Chris Humphries’ Blog

Another Biogeography Weblog

Letter to Linneus

The winds of change that have come about since you lived 200 or more years ago have seen some rapid advances in the subjects of systematics and taxonomy.

Do you remember those days of late summer when violent thunderstorms came about? Did it ever occur to you to consider what the composition of the lightning might have been? Well, it is stuff called electricity and its capture and the ways of manipulating it, have been exploited to the max and so the start of the 21st century, has been called the age of information technology. The composition of lightning is infitessimaly small particles called electrons, which have the ability to flow along metal.

That discovery took a while coming with such famous scientists as Volta, Humphry Davy and Michael Faraday. They eventually realized that that electricity was a natural force which could be captured. They also discovered that various substances such as rubber and plastic – solid compounds that could be collected from plants or oil from inside the earth – would not conduct electrons. Therefore, the electrons could be captured in such a way so as to put wires made of copper or zinc through non-conducting rubber and plastic. The technology was very powerful and from about 1800 to 1880 electricity became better understood. Since the capture of electricity there have been many tools built that utilize the energy in electricity, heat, light, sound and vision. So, with the invention of electric lights, heat generators, the ability to record music, voices and sounds and even to make and project moving pictures through television has allowed the world to become a very rich place since your time. Theatres, Musical Halls, Clubs can all work in the dark with great effect and resolution through amplification of sound, light and vision.
But, that is not all, the 20th century has seen great strides in the development of radio, the travel of sound through space and from any spot on the globe to any other spot on the globe. Earth is like a ball in space that travels around the sun in one year and spins on its own axis every 24 hours. We can even hear sounds from other galaxies these days and see the galaxies through powerful telescope and radio systems. But, to my mind, the greatest achievement of the 20th century is the development of powerful electronic systems called computers . Today, everyone in the western world has a computer or access to one and things are greatly improving in the less wealthy parts of the world in South America, India and Africa. By the end of this century I predict that everyone will have access to a computer and will have the prospect of gaining infinite knowledge through an integrated network and the ability to communicate with anyone in the world as long as you know their email address.

Now with a man of your imagination you can see what this means for systematics and taxonomy. No longer will we need to keep our information on index cards or volumes of paper but be able to store the information electronically in things called databases. Databases keep information in very tidy filing systems so that the first main effect has been to allow all names to be recorded in one place, and for the development of dedicated websites on the network for all kinds of information, from medicinal plants to every known insect. Anyone should, in theory, be able to access any of the databases and get the precise information they require from the international source. But that is not all, since your time there have been many efforts made to improve on the way we sort out groups of related organisms. You were the great pioneer behind the binominal nomenclature system that is still pride of place today, but the ways groups within groups are now sorted out is by their natural relationships. There has been a succession of methods of how to determine what can be called a natural group from overall similarity to genealogy, the latter being currently in vogue. There was a brilliant entomologist called Willi Hennig who lived in Germany and, who devised a whole method called Phylogenetic Systematics. Many others have contributed to his technique and now we have very powerful computerized techniques to sort out so-called natural groups. I would cite people such as Steven Farris and David Swofford who have worked on cladistic techniques and have provided us with the software to undertake electronic analyses on our modern computers. My portable computer is so light I can take it with me anywhere. I am often seen undertaking natural group analysis whilst riding the train from my house to my office in the middle of London. The only reason I go uptown to work these days is to see the actual specimens of the groups of plants upon which I work, and to browse our library for previous published analyses or for determining the correct names of things. You will be pleased to know that you still figure highly in these endeavours especially since the publication of a fabulous book by the Linnean Soiety of London called “Order out of Chaos” by a very unassuming character called Charles Jarvis. If you were alive today you would have it as bedside reading, the book being such a wonderful homage to your craft.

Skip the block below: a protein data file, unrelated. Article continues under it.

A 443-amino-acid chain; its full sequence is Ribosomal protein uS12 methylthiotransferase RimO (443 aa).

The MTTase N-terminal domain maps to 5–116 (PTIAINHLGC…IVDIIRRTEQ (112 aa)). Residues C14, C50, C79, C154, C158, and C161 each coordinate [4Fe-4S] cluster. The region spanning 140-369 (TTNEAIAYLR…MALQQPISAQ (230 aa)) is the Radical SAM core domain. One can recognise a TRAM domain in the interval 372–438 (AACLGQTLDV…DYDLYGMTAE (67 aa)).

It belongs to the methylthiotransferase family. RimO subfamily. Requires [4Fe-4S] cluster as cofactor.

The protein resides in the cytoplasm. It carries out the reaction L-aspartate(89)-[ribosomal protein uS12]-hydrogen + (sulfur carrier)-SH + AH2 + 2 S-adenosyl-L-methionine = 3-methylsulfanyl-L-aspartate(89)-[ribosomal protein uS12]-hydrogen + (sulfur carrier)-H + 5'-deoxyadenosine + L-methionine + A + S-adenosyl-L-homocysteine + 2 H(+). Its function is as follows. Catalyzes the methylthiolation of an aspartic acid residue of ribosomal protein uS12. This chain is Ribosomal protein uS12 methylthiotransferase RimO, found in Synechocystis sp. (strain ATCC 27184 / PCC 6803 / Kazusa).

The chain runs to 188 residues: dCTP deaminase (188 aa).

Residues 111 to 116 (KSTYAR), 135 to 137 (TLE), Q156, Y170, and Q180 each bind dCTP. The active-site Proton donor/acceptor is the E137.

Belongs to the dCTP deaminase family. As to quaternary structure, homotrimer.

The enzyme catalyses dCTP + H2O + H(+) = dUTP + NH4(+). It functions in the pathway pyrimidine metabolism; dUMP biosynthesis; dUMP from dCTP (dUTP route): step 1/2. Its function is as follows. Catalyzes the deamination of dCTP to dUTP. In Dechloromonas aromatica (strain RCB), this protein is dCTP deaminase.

So my distinguished fellow I can say that you are alive and well in all of the best known and all known museums and botanical gardens. Rest in peace Carl you are still one of the greatest scientist we have ever had and your work has great place in the 21st century. I hope you enjoy reading this collection of essays as much as the contributors have had in writing them.

Christopher John Humphries
The Natural History Museum, London, England.

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